## Counting Money Coin Chart

This chart is what we use to teach students to count total value for given coins. Students start by placing coins in order from most value to least. We start with pennies only, then nickels, dimes then combinations. Students learn value of coins with initial matching then through working with the coins as they count total value.

## Consumer Math

At my school we are looking to develop a track for math for students with disability for whom the traditional math courses are inappropriate. Many of the topics and concepts from the traditional courses are addressed but in a practical approach with the principles of UDL incorporated. This is not a typical dumping ground situation that many of us have encountered. These are courses for students who need support in being independent and who will not benefit from being exposed to simplifying (5x + 2y – 3xy) – (7x – 8y + 9xy). Contact me if you would like more info!

## Streamlining Differentiation

Photo below shows a grid I use to identify the daily activities for my 12 high school Consumer Math students (all with IEPs) in an 86 minute block.

Our daily agenda is comprised of a warm up puzzle (to get them settled and to allow me to coordinate with the other adults – between 2 and 4) and two rounds of activities. Each column is used for a student. The “C” indicates computer use (we use IXL Math mostly and have 4 computers in the room) and the colors indicate the adult supervising.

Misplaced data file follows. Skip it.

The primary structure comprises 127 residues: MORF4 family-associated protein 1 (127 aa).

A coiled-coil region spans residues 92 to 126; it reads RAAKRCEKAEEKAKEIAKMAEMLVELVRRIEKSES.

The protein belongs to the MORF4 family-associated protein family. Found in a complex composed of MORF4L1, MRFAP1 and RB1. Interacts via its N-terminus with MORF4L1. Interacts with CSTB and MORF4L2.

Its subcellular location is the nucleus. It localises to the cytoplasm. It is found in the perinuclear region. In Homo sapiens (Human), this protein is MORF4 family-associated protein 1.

Each student has a manilla folder which contains all handouts needed, including the daily puzzle, and the IXL modules to complete taped to the inside front cover.

In a given day we may have different students counting nickels and pennies, identifying coins, identifying bills needed to pay a given price, computing sales tax and total price and creating a monthly budget on Power Point, with photos. The system allows me to track the many details.

The following shows steps to introducing the concept of the value of money and of adding coins.

The concept of a dime is presented as 10 pennies (see below). The dime is compared to a penny, nickel and quarter using these representations. Repeated use of these representations leads into an intuitive understanding of the coins.

Next is determining the value of multiple coins. The place to start is with pennies, which is relatively easy as the number of pennies represents the value. The next step is to count dimes because counting by 10s is relatively easier than counting by 5s or 25s.

Dr. Russell Gersten is a guru in special ed. At a presentation at the 2013 national Council for Exceptional Children he explained that number sense is best developed using the number line. With this in mind I created a CRA approach using the number line.

First, the student lines up the dimes on the number line (see photo below) then skip counts to determine the cardinal value, which is the value of the coins.

Upon demonstrating mastery of counting dimes, the student moves from using coins (concrete) to a representation – see photo below.

This approach is used for nickels and then a combination of nickels and dimes (corresponding blog post forthcoming).

## Long Range Planning Parent Presentation USJ